Title:
OVERTEMPERATURE CONTROL SYSTEM
United States Patent 3814899


Abstract:
A control system to limit the maximum temperature of an electrically heated bedcover in which a heater wire and a control wire separated by a layer of sensor material having a negative temperature coefficient of electrical impedance, all of which form a single cable distributed through the bedcover. The control system includes a series heating circuit including first and second contacts and the heater wire, a series control circuit including first and second actuators and the control wire, and a tie circuit including the layer of sensor material interconnecting the heating and control circuits in parallel with a selected one of the actuators. Phase shifting means is provided for assuring a potential difference between all adjacent portions of the heating and control wires when the heating and control circuits are energized from the same source of a-c power, and the actuators are operatively associated with the contacts such that the contacts are opened so as to cut off the supply of power to the heating wire whenever appreciable conduction occurs through the tie circuit as a result of an elevated operating temperature in the bedcover reducing the impedance of the layer of sensor material.



Inventors:
Gordon Jr., Walter H. (Asheboro, NC)
Ryckman Jr., William D. (Asheboro, NC)
Application Number:
05/373365
Publication Date:
06/04/1974
Filing Date:
06/25/1973
Assignee:
GENERAL ELECTRIC CO,US
Primary Class:
Other Classes:
219/494, 219/504
International Classes:
H05B3/00; G05D23/24; H05B3/16; H05B3/34; H05B3/56; (IPC1-7): H05B1/02
Field of Search:
219/212,494,504,505
View Patent Images:
US Patent References:



Primary Examiner:
Envall Jr., Roy N.
Attorney, Agent or Firm:
Powers, George Platt Leonard Cullen John R. J. F.
Parent Case Data:


CROSS REFERENCE TO RELATED APPLICATION

This application is a continuation in part of copending patent application Ser. No. 316,414, for "Temperature Responsive Control System," filed on Dec. 18, 1972, in the names of Walter H. Gordon, Jr., and William D. Ryckman, Jr., and assigned to the assignee of this application.
Claims:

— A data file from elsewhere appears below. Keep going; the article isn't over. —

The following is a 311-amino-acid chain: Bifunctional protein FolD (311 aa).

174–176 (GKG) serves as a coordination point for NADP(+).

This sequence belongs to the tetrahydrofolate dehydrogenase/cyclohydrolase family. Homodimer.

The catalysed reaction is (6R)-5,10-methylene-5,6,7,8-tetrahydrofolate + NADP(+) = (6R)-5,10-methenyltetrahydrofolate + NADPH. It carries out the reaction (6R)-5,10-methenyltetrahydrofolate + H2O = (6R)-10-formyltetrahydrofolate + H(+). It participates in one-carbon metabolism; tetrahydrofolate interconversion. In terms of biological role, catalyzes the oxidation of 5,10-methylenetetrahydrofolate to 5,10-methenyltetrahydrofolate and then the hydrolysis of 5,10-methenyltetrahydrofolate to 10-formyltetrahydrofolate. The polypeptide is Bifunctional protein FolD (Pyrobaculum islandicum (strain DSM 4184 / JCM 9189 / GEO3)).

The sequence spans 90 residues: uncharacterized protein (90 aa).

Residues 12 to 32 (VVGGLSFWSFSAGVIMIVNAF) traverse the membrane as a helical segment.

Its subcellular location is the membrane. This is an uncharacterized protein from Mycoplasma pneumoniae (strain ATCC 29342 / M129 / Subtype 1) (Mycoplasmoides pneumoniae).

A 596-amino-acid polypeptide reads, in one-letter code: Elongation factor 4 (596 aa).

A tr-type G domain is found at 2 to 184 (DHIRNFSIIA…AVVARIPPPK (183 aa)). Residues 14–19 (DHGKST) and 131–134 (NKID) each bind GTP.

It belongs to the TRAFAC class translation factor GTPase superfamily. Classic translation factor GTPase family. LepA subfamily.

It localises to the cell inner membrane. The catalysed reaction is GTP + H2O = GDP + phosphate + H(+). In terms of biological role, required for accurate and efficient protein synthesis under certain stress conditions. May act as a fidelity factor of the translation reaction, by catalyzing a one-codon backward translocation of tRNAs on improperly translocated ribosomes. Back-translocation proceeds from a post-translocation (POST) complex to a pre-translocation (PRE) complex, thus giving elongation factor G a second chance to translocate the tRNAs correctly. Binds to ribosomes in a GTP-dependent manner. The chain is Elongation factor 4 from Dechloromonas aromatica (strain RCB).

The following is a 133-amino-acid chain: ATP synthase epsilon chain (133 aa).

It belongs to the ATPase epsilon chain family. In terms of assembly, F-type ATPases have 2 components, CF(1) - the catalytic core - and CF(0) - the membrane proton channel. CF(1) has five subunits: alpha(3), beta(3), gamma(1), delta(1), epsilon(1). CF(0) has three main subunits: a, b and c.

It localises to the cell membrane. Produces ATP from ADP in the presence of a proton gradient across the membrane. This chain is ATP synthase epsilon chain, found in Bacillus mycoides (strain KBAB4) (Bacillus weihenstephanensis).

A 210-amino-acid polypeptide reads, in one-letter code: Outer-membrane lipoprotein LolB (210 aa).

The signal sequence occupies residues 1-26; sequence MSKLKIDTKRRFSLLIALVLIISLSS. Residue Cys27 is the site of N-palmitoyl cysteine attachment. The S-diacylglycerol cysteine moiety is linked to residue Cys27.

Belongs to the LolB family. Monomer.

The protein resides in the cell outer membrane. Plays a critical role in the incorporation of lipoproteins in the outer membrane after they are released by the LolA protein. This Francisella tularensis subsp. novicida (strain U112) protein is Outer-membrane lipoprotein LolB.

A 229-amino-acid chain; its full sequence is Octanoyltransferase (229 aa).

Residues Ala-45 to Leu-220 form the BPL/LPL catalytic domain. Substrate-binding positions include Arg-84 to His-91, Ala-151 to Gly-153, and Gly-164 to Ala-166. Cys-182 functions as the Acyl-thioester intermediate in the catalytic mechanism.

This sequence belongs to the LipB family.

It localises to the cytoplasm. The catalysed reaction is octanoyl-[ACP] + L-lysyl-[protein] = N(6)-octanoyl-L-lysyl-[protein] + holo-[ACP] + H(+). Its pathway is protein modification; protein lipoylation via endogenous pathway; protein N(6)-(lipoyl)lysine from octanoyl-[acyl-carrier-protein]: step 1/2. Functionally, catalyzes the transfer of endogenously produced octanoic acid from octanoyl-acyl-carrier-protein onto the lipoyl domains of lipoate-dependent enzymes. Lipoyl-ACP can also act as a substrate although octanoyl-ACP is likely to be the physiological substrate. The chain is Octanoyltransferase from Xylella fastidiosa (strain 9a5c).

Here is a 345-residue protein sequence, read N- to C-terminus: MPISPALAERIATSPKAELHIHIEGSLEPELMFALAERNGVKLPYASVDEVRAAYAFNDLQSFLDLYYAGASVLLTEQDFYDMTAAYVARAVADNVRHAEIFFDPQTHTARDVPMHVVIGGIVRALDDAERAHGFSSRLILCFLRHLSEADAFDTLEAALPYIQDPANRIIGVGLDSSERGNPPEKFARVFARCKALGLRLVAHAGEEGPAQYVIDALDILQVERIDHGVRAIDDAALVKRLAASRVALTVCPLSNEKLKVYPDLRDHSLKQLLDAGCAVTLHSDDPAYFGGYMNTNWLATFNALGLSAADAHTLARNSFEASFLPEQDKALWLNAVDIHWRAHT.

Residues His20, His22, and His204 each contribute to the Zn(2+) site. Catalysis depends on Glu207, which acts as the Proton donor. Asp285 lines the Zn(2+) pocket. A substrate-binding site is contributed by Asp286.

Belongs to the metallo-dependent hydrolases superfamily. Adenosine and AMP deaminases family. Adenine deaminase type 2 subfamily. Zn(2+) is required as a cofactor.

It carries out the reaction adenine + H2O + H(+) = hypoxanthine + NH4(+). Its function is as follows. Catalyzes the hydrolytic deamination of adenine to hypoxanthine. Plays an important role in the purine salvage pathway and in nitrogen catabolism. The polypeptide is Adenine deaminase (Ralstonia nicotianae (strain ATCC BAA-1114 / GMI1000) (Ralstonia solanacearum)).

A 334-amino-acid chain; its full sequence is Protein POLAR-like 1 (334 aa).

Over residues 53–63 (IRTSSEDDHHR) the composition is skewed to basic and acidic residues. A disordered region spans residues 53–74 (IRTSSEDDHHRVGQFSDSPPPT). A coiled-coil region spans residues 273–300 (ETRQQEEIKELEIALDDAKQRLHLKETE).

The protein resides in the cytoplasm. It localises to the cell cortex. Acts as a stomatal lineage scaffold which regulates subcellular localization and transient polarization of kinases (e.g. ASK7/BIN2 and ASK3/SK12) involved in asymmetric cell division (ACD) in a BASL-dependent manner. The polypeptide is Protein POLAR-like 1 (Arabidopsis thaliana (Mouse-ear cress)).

What is claimed as new and is desired to secure by letters Patent of the United States is

1. In a control system to limit the maximum temperature of an electrically heated bedcover or the like of the type including an electric heater wire and a control wire contained in a single cable distributed through the bedcover with the wires separated by a layer of sensor material having a negative temperature coefficient of electrical impedance such that the layer of sensor material is essentially an insulator at normal operating temperatures and a conductor of significant current at elevated temperatures, the improvement comprising:

2. The control system improvement of claim 1 in which said first and second contacts are mounted, respectively, on first and second thermally responsive movable elements and in which said first and second actuators are heaters in intimate heat transfer association with said first and second elements, respectively.

3. The control system improvement of claim 2 in which said first and second actuators are heaters having different resistance values such that said first and second movable elements are unequally heated when the bedcover is operating at normal operating temperatures with no appreciable conduction through said tie circuit and the layer of sensor material.

4. The control system improvement of claim 3 in which said selected one of said first and second actuators has the higher resistance value.

5. The control system improvement of claim 1 in which the control circuit includes a transformer having primary and secondary circuits.

6. The control system improvement of claim 5 in which said phase shifting means is in the primary circuit of said transformer.

7. The control system improvement of claim 6 in which said phase shifting means is a capacitor.

8. The control system improvement of claim 7 in which said primary and secondary circuits comprise separate primary and secondary windings, said capacitor and said primary winding connected in series for energization by the same a-c source as said heating circuit and said secondary winding connected in series with said first and second actuators and the control wire.

9. The control system improvement of claim 7 in which said primary and secondary circuits comprise a single winding, said capacitor and a portion of said winding connected in series for energization by the same a-c source as said heating element and said winding connected in series with said first and second actuators and the control wire.

10. The control system improvement of claim 7 in which said first and second contacts are mounted, respectively, on first and second thermally responsive movable elements and in which said first and second actuators are heaters in intimate heat transfer association with said first and second elements, respectively.

11. The control system improvement of claim 10 in which said first and second actuators are heaters having different resistance values such that said first and second movable elements are unequally heated when the bedcover is operating at normal operating temperatures with no appreciable conduction through said tie circuits and the layer of sensor material.

12. The control system improvement of claim 11 in which said selected one of said first and second actuators has the higher resistance value.